Effects of evapotranspiration on longitudinal dryline position in the Great Plains

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dc.contributor.advisor Hitchens, Nathan M.
dc.contributor.author Johnson, Zachary F.
dc.date.accessioned 2017-07-17T12:48:48Z
dc.date.available 2017-07-17T12:48:48Z
dc.date.issued 2017-07-22
dc.identifier.uri http://cardinalscholar.bsu.edu/handle/123456789/200800
dc.description en_US
dc.description.abstract The dryline is among the most important meteorological phenomena in the Great Plains due to its significance in tornadogenesis, severe weather, and consistent rainfall. Past research has extensively examined the dynamics of the dryline, however, recent meteorological research looks beyond dynamics and focuses on land-atmosphere interactions. Computer modeling has determined that land-atmosphere interactions affect boundary layer processes. This study focuses on how evapotranspiration affects the climatological longitudinal positioning of the dryline; they were defined by specific humidity gradients of at least 3 𝑔 𝑘𝑔−1 (100 𝑘𝑚) −1 , and could not deviate more than 30° from north-south orientation. Volumetric soil moisture was used as a surrogate for evapotranspiration. It was found that the dryline is sensitive to evapotranspiration, which impacts rainfall and severe weather occurrences in its vicinity, highlighting its importance to agricultural interests and population centers. en_US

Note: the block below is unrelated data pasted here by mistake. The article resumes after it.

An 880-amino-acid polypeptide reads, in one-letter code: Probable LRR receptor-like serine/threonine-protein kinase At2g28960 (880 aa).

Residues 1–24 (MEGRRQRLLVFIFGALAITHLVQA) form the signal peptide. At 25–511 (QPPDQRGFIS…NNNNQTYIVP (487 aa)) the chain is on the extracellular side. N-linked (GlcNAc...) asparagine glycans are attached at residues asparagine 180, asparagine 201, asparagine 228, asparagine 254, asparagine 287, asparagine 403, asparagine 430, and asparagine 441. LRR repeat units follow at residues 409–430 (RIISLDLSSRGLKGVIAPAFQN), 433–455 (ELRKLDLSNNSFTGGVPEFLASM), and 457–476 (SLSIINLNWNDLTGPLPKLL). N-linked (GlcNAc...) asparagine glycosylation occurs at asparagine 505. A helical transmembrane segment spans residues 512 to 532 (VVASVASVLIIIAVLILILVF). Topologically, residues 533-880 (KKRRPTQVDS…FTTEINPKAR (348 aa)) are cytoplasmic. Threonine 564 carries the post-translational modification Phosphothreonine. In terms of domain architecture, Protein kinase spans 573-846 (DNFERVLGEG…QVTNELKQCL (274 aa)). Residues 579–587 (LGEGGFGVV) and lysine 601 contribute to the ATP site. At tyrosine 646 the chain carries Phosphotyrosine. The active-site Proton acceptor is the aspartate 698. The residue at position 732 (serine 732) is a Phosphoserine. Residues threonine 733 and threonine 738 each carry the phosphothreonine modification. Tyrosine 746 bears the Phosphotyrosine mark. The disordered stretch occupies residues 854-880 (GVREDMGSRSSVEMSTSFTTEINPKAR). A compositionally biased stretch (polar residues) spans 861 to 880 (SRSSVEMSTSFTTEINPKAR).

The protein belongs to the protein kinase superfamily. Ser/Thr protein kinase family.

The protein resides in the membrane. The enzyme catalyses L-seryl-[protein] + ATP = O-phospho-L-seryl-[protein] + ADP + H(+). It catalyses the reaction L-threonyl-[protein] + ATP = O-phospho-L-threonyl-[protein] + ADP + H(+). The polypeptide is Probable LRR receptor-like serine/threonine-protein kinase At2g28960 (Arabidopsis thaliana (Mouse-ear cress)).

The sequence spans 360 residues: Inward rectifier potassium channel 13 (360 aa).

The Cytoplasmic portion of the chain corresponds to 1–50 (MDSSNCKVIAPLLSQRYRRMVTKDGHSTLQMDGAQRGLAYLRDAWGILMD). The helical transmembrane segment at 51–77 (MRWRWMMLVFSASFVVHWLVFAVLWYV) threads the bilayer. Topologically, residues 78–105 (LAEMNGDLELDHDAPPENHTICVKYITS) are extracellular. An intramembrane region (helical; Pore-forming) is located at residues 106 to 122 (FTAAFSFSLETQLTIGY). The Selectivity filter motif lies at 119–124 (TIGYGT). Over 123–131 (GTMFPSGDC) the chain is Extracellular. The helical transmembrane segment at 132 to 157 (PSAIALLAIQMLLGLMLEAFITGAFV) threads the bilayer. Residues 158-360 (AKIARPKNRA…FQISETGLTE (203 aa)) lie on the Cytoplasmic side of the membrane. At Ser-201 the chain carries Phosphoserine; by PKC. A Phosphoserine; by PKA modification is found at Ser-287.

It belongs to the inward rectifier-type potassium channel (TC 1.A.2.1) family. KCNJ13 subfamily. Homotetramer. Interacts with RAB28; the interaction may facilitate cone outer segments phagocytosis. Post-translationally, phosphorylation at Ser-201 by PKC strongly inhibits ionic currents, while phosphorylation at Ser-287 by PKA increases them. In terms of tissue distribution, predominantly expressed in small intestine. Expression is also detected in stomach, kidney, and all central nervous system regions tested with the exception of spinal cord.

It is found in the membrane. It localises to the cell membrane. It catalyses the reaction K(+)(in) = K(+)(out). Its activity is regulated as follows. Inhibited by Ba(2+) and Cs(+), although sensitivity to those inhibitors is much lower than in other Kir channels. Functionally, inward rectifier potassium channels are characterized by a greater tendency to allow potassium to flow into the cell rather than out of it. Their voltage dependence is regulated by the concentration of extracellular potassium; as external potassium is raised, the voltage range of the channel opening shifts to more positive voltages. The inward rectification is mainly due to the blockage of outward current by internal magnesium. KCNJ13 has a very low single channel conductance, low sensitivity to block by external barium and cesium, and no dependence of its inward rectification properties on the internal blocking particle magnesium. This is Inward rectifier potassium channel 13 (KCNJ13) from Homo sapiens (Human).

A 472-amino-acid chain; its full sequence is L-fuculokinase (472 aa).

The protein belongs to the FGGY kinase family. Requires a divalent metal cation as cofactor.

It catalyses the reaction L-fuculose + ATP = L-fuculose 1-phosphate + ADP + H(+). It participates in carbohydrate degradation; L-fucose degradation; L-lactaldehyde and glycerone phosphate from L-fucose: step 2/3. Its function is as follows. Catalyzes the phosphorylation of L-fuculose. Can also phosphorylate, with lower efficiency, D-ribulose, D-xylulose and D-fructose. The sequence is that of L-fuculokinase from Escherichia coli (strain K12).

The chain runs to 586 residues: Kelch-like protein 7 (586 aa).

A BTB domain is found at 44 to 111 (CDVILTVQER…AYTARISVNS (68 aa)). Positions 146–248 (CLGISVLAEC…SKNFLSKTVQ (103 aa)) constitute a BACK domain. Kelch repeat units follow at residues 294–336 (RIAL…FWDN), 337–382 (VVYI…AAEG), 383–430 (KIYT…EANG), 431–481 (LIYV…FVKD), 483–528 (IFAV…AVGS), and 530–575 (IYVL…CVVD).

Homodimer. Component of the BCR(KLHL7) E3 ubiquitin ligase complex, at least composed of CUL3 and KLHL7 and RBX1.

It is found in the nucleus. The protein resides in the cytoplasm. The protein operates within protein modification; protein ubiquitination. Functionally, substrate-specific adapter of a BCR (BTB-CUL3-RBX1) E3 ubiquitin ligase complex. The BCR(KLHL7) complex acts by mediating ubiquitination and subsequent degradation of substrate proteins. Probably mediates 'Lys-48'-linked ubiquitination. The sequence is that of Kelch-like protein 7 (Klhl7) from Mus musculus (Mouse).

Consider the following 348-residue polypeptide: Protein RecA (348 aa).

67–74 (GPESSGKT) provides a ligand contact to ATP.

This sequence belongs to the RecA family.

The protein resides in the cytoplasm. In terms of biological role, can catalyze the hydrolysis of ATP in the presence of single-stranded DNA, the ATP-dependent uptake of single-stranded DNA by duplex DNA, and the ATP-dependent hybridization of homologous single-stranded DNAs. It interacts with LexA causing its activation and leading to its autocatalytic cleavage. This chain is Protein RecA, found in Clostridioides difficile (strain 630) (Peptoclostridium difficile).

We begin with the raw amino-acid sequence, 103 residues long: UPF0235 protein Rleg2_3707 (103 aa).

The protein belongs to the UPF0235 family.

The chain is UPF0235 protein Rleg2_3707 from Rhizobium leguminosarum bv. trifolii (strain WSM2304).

dc.description.sponsorship Department of Geography
dc.subject.lcsh Evapotranspiration -- Great Plains.
dc.subject.lcsh Soil moisture -- Great Plains.
dc.subject.lcsh Fronts (Meteorology) -- Great Plains.
dc.subject.lcsh Boundary layer (Meteorology) -- Great Plains.
dc.title Effects of evapotranspiration on longitudinal dryline position in the Great Plains en_US
dc.title.alternative Title on signature form: Effects of evapotranspiration on the longitudinal dryline postition in the Great Plains
dc.description.degree Thesis (M.S.) en_US
dc.identifier.cardcat-url http://liblink.bsu.edu/uhtbin/catkey/1863890

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  • Master's Theses [5510]
    Master's theses submitted to the Graduate School by Ball State University master's degree candidates in partial fulfillment of degree requirements.

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